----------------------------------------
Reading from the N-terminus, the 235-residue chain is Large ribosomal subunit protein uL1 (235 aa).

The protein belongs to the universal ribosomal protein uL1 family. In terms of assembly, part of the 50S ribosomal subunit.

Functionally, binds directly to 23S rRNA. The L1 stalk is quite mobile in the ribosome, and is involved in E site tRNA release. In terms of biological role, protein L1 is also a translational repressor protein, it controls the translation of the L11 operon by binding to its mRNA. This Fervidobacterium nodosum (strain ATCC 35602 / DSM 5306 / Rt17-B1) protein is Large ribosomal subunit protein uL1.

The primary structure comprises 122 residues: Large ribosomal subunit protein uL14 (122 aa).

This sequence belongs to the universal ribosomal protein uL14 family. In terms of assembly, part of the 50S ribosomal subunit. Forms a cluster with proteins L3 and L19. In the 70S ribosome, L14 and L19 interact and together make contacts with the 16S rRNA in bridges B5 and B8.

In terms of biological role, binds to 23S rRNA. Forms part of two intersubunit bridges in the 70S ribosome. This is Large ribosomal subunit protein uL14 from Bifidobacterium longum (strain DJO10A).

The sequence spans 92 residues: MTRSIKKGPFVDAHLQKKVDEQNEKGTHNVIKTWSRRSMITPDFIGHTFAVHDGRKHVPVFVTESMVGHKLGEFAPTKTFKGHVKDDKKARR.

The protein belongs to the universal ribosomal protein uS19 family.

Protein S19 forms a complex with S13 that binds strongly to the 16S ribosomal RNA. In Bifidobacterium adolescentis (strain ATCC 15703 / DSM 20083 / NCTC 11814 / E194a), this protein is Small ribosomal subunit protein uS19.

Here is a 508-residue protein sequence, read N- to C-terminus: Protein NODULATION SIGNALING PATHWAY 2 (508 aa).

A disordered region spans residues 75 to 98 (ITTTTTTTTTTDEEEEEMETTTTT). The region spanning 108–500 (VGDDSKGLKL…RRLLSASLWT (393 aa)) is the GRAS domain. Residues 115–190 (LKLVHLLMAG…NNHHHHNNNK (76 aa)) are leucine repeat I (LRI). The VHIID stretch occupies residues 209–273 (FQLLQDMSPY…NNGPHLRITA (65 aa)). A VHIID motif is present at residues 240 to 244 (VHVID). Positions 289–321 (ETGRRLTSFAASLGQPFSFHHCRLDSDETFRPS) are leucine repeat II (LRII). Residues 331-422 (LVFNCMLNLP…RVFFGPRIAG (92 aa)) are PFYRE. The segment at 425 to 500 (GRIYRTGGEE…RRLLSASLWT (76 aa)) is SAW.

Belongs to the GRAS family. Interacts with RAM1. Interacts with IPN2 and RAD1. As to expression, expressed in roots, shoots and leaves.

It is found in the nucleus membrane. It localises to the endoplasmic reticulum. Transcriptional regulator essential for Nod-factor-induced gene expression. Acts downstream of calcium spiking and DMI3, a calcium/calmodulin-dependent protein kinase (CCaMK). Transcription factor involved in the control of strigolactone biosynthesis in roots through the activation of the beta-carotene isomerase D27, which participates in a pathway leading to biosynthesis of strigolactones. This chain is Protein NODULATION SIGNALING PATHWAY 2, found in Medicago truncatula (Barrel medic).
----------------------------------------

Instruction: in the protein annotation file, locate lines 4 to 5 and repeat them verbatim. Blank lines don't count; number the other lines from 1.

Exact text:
The primary structure comprises 122 residues: Large ribosomal subunit protein uL14 (122 aa).

This sequence belongs to the universal ribosomal protein uL14 family. In terms of assembly, part of the 50S ribosomal subunit. Forms a cluster with proteins L3 and L19. In the 70S ribosome, L14 and L19 interact and together make contacts with the 16S rRNA in bridges B5 and B8.